Their diagram is shown below.
I have added the connection from Opamp inverting input to Opamp output as this was shown by the D1 net labels but easily missed due to the pathetic diagram. quality. There was no need to use net-labels to sho this connection in this case, and doing so hides the classic unity gain buffer configuration.
When 100% of an opamp's output is fed back to the inverting input, as is done here, the output tracks the noninverting input. The output can drive whatever the opamp is capable of driving, whereas the input can be of low drive capability, needing only to be able to drive the opamp input.
The opamp noninverting input "sees" the voltage at the R_LDR & R1 common point =
Vin = Vcc x (R1/(R1 + R_LDR)
An important point, which they appear to have missed, is that the LM358 opamp has a maximum allowable input voltage of less than Vcc by as much as 1.5V at 25 C or as much as 2V across the whole temperature range.
This means that at 25C when Vcc = 5V, the maximum input voltage that the IC can deal with is 5 - 1.5 = 3.5 VDC. If the input voltage is ever higher than 3.5 VDC with Vcc = 5V then the output may be indeterminate.
A look at their picture shows R1 = 10k.
As above, the voltage into the opamp = Vcc x (R1/(R1 + R_LDR)
This will equal 3.5V when 3.5V drop across R1 and 1.5V drop across R_LDR. so this occurs when R_LDR = 1.5/3.5 x 10k = 4300 Ohms.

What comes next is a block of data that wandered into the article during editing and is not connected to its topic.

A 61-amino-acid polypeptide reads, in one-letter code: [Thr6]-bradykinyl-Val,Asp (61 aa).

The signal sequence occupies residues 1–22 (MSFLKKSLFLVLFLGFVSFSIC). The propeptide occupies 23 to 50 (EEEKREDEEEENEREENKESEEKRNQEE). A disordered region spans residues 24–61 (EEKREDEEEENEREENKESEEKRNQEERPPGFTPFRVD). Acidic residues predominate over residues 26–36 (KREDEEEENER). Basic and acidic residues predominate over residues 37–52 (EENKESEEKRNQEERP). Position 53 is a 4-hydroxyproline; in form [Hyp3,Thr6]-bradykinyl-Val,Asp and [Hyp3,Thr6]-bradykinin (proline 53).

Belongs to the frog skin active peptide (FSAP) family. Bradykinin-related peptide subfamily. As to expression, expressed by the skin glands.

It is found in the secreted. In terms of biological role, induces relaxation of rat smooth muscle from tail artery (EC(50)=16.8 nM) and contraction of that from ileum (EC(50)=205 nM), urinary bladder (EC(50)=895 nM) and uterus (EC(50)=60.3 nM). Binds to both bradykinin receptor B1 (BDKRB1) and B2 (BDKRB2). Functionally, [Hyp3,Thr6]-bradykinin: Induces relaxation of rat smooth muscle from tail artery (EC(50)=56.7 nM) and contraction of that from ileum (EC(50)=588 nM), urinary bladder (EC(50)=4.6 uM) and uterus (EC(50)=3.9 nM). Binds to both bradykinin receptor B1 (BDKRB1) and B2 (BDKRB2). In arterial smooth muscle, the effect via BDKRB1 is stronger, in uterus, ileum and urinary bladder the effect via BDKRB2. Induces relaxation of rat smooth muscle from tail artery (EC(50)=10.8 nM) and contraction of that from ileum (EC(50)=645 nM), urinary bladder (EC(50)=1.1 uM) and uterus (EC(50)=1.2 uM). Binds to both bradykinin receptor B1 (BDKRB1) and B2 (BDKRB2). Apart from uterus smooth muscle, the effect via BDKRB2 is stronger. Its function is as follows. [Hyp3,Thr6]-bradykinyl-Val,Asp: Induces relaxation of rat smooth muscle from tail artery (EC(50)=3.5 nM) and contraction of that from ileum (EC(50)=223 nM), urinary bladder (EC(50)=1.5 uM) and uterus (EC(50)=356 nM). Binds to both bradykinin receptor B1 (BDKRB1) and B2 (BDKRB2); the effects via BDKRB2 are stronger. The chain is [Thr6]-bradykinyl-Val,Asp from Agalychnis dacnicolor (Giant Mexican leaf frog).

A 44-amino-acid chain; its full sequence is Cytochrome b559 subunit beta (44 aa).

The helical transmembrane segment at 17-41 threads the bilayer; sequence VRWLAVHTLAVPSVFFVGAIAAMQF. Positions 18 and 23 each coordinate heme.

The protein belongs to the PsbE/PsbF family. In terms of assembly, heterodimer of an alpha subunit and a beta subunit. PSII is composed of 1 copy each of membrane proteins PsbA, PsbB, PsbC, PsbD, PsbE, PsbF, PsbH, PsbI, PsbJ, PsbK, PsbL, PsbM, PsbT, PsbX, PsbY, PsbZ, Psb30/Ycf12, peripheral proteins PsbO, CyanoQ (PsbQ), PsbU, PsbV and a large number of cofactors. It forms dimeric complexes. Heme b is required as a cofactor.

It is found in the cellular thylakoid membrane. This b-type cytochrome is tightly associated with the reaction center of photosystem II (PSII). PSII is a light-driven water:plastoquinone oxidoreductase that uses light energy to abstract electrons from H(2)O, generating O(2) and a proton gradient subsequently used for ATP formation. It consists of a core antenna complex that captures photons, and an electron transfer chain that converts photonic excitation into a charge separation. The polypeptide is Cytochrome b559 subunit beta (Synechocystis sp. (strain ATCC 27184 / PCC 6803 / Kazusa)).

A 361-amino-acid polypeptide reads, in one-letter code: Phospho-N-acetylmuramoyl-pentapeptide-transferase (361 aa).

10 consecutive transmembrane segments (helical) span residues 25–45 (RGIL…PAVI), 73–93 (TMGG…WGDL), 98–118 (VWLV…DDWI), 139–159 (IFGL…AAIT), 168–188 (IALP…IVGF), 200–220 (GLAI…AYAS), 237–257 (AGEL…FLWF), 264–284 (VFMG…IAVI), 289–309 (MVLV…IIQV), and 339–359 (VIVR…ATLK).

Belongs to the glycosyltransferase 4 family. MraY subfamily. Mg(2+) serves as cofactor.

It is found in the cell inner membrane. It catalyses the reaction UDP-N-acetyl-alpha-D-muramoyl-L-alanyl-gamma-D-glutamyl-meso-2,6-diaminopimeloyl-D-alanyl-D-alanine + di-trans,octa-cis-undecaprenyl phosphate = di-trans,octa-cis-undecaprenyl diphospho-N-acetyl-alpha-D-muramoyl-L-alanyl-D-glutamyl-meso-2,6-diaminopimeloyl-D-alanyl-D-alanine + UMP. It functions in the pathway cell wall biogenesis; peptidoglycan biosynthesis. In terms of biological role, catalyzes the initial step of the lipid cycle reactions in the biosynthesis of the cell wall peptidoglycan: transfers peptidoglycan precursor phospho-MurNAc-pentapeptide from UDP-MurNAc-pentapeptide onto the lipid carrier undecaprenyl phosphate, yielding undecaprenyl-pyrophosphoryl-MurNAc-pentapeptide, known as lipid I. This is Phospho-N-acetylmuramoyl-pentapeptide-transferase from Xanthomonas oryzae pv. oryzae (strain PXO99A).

As the LDR resistance drops with increasing light, the upper legal light limit is when R_LDR = 4200 Ohms, BUT the LDR is shown on their Wiki page as decreasing to as little as 1K at 100 lux. (There is shown to be a spread from 1k to 2k for typical product).
The light value where Vin = 3.5V can be read from the graph. As can be see, when LDR = 4k3, lux level = somewhere in the 40 to 70 lux range. As the LDR is shown as being 1K at 100 lux, someopamps will allow less than half the desired range to be measured. In practice many opamps may exceed 3.5V common mode ranmge and measurable lux level will be higher.
Maximum lux level is shown as 100 lux. That is a level which is adequate for reading but well below what is recommended for domestic illumination. Full sunlight is 100,000 lux and a typical overcast but not totally stormy day may be 10,000 lux. So the 100 lux limit of the sensor seems very low for interesting experimental purposes. The PCBA is an OK price at $5 (although someone like Sparkfun would be expected to sell something this simple for much less) BUT in many cases, buying an LDR and adding a resistor and feeding 5V in, with no opamp buffer, would produce an equally useful result, plus the ability to select an LDR liable to be more generally useful.